We are probably watching the two best teams in the league playing each other right now.  So…consider this your finals match up.

    Go Spurs Go!!!

  • STIJL

     Yep.  Watching OKC right now reminds me of watching the younger Spurs of championship days of old.  They just seem to not be denied of their destiny.  And as Stephen A. Smith pointed out…the last two games is the first time I’ve seen the Spurs “look” old on the court this season.  That’s a testament to how good this OKC team is this year.  Ibaca and Perkins playing solid post D AND making shots.  A nobody player in Cook coming in and knocking down timely 3’s.  The rest of their team not folding when one of their big three isn’t playing well.  You name it…it’s all reminiscent of the San Antonio Spurs 5 years removed.

  • Len

    10-13 years removed

  • Titletown99030507d

    Then what? At least Buford will know what do with his consecutive number1 picks. Doh!

  • Titletown99030507d

    Yeah maybe half of all that you mentioned can be given to Bob Hill. Doh!

  • Spinetrine38

    I’ve been waiting all series, and finally, finally…the refs quit buying into Parker’s and flopping for the majority of a whole game.  They missed one on a phantom “elbow” they called on Westbrook when his defender gave him a lapdance upon receiving the ball.  If you can’t turn without your shoulder knocking over you’re defender, its not a foul.

    Best moment of the game…Parker gets pick-pocketed by Harden…slow motion replay shows him snap his head around to see James running down the floor with the ball, which was followed by Tony Pussy…i mean Parker, flailing his arms as he tumbles to the ground, rolling on his back and holding his hand.

    Second best moment of the game…Parker drives to the hoop putting his shoulder and head down into the laterally sliding defender only to lose his footing, fall to the ground, and throw the ball out of bounds. Incredibly obvious flop #2 well avoided by the refs…good no call.

    Third best moment of the game, Harden’s dagger 3. That’s right, that’s the third best moment.  Seeing Tony having his opera acts ignored by the refs was simply more exciting and enjoyable.  At some point in time you need to just play basketball, make better plays than your opponent to win.  Quit trying to flail and flop your way to a victory.  Just play the game.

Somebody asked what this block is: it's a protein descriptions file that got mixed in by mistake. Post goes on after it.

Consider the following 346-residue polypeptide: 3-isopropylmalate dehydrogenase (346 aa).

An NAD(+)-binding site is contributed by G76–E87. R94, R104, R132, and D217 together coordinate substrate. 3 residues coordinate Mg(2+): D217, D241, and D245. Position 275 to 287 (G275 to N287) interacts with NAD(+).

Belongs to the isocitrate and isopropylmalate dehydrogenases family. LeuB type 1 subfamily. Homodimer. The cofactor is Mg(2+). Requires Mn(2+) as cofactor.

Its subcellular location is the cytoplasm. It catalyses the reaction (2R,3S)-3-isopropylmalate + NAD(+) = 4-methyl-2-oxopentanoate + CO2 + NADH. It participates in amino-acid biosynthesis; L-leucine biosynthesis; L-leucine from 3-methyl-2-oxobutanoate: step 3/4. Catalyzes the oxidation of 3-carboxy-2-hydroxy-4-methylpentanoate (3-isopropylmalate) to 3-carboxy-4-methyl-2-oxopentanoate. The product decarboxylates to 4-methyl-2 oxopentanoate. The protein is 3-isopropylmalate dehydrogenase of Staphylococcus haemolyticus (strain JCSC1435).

** Honorable mention #1 goes to Capt’n Jack, who was sent flying by a little Durant shoulder shrug with no call.  He’s the best scorer in the NBA, but do your best.  Props to Kawhi, he plays some intense D and never backs down when he’s checking KD.  It’s just disgusting that your gameplan is to try and flop your way into getting a turnover like that.  Try playing D and stopping a team the way basketball should be played.

    ** Honorable mention #2 goes to Manu, who caught Serge early by slamming on his breaks while driving down the freeway.  I hate that mentality, he saw Serge start to sprint back on D and since he was behind Manu, he put on the breaks and stepped back into him to force rear-end collision.  If you get the ball in transition, go dunk on someone…hell, euro step the hell outta that lane and make fools of pump-fake buying, shot blocking wannabes.  Don’t turn around and look for a cheap way to get a player in foul trouble.  Sweet revenge was seeing that early lead, built in part by getting Serge to the benched 45 seconds in, reversed to a 5 point Thunder lead by the end of the 1st.

    All in all, no one enjoys it. You don’t get into ESPN’s top 10 for it (although you might make a sportsnation 3 tear’s appearance). You’re making yourself easy to hate San Antonio.  You’re the old man at the gym that isn’t willing to admit he’s lost a few steps while easily admitting rogaine doesn’t work like he through it would.  So you slide on that hairline covering headband, do your best to cheapshot your way to pick-up game victories, instead of just admitting that your sound coaching and gameplanning (unbelievable ball movement, selfless team play, pace, and versitility), can, and will be beaten by athleticism and youth. Eventually everyone gets sick of you calling your own fouls and hoping to win on handouts.  Play the game right, if you get beat, you get beat.  At least you didn’t try and con your way to an advantage.